# A simpler epsilon-delta proof

1. Oct 18, 2009

### nietzsche

1. The problem statement, all variables and given/known data

Prove that

$$\begin{equation*} \lim_{x \to 2} x^2 + 5x -2 = 12 \end{equation*}$$

2. Relevant equations

3. The attempt at a solution

We want to prove that given $$\varepsilon > 0$$, there exists a $$\delta$$ such that

$$0<|x-2|<\delta \Rightarrow |f(x) - 12| < \varepsilon$$

$$\begin{equation*} f(x)-12\\ = x^2+5x-2-12\\ = (x+7)(x-2) \end{equation*}$$

So I have an (x-2) term there in the epsilon part. I don't know how to apply that information so that I can choose a delta. Suggestions please!

2. Oct 19, 2009

### lurflurf

write x+7 as (x-2)+9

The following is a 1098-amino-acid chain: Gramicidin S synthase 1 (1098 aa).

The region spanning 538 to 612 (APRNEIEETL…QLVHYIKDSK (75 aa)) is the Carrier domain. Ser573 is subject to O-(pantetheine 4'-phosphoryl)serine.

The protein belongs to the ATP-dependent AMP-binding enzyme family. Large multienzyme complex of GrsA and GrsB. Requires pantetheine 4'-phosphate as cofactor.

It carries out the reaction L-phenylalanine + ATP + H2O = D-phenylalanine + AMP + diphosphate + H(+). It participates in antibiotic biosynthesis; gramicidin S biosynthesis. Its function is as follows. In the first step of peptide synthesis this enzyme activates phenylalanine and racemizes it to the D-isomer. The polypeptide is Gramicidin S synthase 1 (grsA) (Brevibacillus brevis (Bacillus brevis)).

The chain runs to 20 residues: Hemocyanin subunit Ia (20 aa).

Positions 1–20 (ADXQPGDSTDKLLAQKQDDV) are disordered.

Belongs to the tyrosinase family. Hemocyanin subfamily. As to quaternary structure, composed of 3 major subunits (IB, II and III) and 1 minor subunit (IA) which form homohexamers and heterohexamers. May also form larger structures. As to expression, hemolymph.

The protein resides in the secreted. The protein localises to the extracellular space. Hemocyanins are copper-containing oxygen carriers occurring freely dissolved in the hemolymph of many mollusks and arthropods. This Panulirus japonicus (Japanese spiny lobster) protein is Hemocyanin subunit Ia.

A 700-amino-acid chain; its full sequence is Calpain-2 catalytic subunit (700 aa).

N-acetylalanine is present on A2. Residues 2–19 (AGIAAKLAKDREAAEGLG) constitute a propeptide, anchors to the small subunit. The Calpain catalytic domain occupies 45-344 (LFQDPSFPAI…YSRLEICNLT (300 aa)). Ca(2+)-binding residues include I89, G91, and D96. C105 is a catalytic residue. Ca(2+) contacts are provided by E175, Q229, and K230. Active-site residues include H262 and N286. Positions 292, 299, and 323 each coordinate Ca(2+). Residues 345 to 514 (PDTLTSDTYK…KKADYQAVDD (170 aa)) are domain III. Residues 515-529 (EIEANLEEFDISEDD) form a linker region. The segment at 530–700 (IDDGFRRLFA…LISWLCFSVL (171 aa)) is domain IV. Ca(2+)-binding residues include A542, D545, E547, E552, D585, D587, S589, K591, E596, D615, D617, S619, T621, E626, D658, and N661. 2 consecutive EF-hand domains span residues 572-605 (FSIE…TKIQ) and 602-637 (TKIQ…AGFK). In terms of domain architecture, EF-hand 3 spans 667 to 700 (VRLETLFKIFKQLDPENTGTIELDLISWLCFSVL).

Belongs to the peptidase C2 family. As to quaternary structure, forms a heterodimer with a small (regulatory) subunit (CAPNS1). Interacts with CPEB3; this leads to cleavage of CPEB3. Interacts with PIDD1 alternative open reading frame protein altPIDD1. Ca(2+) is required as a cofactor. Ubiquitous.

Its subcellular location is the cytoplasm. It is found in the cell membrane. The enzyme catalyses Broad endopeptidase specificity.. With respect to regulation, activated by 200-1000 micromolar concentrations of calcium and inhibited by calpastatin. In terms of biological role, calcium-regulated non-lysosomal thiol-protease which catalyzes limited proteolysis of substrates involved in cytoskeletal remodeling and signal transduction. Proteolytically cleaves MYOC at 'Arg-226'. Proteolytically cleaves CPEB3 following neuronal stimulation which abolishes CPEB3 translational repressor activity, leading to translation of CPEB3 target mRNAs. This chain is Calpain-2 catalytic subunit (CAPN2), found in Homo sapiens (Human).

3. Oct 19, 2009

### nietzsche

sorry, i don't follow

so when i write x+7 as (x-2)+9 i get

f(x) - 12
= (x-2)^2 + 9(x-2)

and it looks like it might be useful, but i don't know how to use it.

4. Oct 19, 2009

### aPhilosopher

can you use the fact that the the limit distributes of addition and products?

5. Oct 19, 2009

### nietzsche

i'm sorry i'm still confused. i have no idea where to go.

6. Oct 19, 2009

### nietzsche

never mind, i think i figured it out, but not with factoring it like that.

i got $$\delta = min(1,\frac{\varepsilon}{10})$$